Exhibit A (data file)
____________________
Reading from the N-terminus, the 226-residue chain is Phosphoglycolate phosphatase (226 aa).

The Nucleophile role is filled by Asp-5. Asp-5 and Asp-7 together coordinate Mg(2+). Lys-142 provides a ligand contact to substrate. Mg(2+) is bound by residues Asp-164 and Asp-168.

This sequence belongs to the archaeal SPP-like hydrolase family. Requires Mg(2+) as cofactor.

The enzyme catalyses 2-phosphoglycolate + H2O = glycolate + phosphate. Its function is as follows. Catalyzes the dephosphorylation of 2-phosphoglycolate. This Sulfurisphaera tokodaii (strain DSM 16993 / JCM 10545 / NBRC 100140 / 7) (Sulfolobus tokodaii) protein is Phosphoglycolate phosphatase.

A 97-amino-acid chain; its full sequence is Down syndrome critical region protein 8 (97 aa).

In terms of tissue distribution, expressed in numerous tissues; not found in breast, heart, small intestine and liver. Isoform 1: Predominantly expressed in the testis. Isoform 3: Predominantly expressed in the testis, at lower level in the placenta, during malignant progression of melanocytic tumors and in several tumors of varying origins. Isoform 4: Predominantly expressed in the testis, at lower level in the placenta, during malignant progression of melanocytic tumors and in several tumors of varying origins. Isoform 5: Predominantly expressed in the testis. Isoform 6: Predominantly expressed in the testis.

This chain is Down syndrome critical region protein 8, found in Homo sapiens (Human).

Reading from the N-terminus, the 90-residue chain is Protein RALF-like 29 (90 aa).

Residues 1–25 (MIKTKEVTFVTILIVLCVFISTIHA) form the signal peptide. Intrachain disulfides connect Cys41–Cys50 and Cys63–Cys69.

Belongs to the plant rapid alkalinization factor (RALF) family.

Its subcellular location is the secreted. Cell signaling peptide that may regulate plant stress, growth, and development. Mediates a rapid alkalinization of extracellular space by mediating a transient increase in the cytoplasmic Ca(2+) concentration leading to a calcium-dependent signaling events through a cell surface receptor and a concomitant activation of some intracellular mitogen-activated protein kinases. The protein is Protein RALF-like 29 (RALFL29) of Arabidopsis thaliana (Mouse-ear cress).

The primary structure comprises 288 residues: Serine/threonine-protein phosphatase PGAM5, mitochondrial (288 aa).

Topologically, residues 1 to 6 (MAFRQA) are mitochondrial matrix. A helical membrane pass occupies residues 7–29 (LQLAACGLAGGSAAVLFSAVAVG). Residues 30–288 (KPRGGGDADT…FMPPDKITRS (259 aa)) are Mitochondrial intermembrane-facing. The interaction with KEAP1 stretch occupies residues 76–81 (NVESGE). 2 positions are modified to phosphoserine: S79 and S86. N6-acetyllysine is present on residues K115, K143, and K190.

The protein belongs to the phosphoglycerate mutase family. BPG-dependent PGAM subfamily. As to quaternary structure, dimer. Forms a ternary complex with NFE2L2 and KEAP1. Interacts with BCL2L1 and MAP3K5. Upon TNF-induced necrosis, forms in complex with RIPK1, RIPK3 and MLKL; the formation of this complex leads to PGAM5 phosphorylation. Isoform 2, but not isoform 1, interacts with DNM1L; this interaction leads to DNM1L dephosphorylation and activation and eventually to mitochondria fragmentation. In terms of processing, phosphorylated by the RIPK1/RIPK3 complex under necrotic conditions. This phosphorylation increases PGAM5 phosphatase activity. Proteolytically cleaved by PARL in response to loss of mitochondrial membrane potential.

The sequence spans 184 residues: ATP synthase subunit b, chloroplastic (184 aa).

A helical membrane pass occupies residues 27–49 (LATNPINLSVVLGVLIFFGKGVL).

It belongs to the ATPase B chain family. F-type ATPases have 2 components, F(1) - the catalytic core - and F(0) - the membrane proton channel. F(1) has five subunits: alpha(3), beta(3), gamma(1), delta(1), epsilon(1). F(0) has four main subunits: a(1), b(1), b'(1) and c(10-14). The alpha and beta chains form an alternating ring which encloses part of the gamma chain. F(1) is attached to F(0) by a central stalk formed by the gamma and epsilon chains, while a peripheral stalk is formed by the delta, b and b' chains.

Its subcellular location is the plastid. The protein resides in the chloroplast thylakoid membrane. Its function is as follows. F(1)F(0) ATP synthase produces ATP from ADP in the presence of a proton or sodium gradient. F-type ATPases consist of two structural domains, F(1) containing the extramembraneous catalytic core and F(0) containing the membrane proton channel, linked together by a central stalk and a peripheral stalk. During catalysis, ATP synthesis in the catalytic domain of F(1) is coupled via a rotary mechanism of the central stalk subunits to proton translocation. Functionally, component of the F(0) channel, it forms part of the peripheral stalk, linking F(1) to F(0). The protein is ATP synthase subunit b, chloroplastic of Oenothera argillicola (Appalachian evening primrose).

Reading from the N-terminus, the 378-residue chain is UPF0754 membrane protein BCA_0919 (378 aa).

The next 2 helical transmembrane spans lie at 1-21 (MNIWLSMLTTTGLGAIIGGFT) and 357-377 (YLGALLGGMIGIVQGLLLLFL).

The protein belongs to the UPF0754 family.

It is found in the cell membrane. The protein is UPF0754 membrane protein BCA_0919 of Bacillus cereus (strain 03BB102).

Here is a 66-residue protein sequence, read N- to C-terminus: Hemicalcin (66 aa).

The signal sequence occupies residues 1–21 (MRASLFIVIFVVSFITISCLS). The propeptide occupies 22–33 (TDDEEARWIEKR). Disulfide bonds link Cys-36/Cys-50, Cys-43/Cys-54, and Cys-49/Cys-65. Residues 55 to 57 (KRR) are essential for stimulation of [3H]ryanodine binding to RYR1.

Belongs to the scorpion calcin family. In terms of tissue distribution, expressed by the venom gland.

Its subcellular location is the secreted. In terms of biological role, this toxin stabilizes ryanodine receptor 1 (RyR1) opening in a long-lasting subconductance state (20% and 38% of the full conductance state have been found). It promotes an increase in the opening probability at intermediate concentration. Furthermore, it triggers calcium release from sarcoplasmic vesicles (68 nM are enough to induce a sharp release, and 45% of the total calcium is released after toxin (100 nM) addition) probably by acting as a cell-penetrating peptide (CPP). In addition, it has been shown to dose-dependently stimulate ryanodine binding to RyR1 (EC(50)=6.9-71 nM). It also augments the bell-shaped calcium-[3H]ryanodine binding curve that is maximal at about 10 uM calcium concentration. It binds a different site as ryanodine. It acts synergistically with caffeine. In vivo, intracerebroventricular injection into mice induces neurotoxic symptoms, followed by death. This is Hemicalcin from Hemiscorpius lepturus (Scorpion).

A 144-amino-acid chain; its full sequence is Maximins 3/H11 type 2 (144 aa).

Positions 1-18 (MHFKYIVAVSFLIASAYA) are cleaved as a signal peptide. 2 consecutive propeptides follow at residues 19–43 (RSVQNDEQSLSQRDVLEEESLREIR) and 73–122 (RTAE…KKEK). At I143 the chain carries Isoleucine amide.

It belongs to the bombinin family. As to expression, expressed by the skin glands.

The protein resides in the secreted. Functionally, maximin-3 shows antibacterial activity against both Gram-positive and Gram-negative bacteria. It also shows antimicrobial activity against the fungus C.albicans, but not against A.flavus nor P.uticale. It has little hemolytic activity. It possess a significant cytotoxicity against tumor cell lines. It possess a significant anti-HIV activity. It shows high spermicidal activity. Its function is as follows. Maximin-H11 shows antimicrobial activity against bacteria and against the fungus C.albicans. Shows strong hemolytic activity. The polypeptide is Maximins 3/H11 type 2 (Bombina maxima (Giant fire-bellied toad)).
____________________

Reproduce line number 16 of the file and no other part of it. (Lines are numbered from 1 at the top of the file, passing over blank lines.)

A helical membrane pass occupies residues 27–49 (LATNPINLSVVLGVLIFFGKGVL).